I think having a form analyst outside the weighing room would be helpful - Rishi Persad is a sporting all-rounder but clearly knows and loves his racing and it's interesting he led the betting coverage at Epsom rather than Matt Chapman.

ITV also have a thing called "the social stable" which utilises all social media formats to expand awareness of and interest in racing. It's fronted by Oli Bell (nephew of a trainer) and Chris Hughes (ex apprentice rider and better known in the UK for "Love Island").

Hayley Turner fits in a bit of punditry with her riding and we also now have Natalie Green, Adele Mulrennan (wife of jockey) and Leona Mayor (ex-jockey) among a few others who appear occasionally.

It's a bit overblown but most of the "minor" players ply their trade on Racing UK and Sky Sports Racing. The former has Nick Luck, who might have become the ITV lead host had they not decided Ed Chamberlain, who was a football presenter on Sky, would be a better fit for the all-round element of the coverage.

 

Exactly. I think even a Ron Dufficy type who immediately says after the race if it was a poor ride on the favourite, or they went too hard in front etc and analyses the race a bit more. Ours seem too afraid to say anything much and every race seems to be "a great ride/training performance!" and that's it.

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5 hours ago, Nukkledragga said:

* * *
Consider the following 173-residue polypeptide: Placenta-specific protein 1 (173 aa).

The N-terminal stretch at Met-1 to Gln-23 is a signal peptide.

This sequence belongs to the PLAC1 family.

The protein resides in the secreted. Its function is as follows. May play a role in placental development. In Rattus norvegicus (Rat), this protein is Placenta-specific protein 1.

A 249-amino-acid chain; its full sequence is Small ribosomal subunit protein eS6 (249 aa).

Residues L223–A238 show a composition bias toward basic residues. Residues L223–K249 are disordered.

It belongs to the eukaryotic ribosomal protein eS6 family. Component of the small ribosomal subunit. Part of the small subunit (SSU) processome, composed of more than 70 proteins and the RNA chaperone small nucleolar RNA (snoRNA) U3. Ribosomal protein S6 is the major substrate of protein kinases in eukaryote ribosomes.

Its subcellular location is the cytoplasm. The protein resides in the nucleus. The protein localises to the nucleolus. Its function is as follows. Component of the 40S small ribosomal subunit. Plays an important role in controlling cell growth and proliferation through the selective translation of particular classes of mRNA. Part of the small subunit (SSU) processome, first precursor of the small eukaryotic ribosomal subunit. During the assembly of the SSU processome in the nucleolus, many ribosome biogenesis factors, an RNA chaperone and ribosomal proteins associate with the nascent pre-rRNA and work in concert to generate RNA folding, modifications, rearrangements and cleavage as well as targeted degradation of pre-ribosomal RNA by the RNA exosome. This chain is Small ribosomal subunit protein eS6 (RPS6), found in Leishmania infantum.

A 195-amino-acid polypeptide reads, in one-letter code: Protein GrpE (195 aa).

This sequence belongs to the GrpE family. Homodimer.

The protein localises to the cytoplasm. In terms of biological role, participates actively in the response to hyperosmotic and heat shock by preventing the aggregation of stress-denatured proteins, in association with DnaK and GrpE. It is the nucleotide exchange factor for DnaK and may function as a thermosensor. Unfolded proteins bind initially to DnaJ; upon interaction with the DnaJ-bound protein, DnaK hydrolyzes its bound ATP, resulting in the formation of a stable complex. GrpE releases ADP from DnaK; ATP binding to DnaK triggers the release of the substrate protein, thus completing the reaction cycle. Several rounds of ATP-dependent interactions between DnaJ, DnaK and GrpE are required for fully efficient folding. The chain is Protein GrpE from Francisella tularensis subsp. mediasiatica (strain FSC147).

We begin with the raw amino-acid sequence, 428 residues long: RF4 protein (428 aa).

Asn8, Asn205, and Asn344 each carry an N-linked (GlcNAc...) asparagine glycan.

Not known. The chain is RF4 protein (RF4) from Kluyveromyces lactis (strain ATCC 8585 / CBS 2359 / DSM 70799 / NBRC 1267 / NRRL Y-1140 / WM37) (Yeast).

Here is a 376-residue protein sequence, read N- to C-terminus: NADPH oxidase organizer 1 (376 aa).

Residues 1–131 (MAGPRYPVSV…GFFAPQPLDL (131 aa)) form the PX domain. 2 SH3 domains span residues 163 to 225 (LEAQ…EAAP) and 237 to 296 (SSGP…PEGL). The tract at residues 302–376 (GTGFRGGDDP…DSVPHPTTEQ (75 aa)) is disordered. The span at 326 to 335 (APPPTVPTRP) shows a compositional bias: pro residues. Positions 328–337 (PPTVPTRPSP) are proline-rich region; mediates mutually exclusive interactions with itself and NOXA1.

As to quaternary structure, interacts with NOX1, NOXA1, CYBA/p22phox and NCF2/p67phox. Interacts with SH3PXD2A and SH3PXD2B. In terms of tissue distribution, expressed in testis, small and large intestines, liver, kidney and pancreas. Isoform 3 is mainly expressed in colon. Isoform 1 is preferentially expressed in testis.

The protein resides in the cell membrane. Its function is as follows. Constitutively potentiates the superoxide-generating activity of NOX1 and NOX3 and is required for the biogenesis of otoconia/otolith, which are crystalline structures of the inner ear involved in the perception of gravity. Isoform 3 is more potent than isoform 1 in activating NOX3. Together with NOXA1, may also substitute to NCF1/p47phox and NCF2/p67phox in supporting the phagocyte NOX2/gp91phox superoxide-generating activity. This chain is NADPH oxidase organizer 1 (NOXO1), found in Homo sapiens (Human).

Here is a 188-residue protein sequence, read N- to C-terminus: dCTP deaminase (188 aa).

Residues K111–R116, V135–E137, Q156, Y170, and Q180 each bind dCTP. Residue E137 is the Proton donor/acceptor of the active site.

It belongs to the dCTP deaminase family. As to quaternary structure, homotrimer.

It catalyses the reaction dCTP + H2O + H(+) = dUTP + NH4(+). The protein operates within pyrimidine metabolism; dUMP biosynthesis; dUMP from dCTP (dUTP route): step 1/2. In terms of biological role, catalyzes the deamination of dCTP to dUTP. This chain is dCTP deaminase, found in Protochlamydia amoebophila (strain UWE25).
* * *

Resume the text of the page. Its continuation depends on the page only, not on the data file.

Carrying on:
That is all well and good but do these well connected presenters tip winners ? The problem I have with trackside is people like Rodley and Fenton- Ellis are so well connected but never ever tipped winners for the punting audience that you might expect given their obvious advantages.They were hosting shows dedicated to tipping but seemed to go out of their way not to mention horses and jockeys they were connected with.

BZ off Racing. Com got the arse for 6 odd months for not including a horse he had been tipped ,and backed ,out of his race selections. Quite a scandal . Having said that he is the woooooorst tipper in the history of tipping. The more he likes a horse the further back in the field it will finish. 

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There is so much wrong with the current presentation that its not funny. Trackside is the only shop front window so it has to be the best of standard. It starts with the language, tone, accent of speech, good use of the English language, pace of the message, inflection of the message and finally the content. If you close you eyes and listen to those who are currently presenting, and then do so again with someone you really enjoy listening to, you will quickly realise why you think its slightly off.

If you are a producer/ director who doesn't understand these attributes, then you will not be aware of them. Nick Luck and Jim McGrath are two people who have a great command of timing, pace and knowledge, with an understanding of the pronunciation of the English language. That is why they are so easy to listen to.

Then there's the rest of the production schedule, which in my mind, is extremely mediocre at best. I tried suggesting things to the powers that be on numerous occasions with no effect that it becomes a chore. Once again, if you don't know these things at the start, how can we expect anyone to be able to direct others to do it correctly.

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1 hour ago, Memphis3 said:

BZ off Racing. Com got the arse for 6 odd months for not including a horse he had been tipped ,and backed ,out of his race selections. Quite a scandal . Having said that he is the woooooorst tipper in the history of tipping. The more he likes a horse the further back in the field it will finish.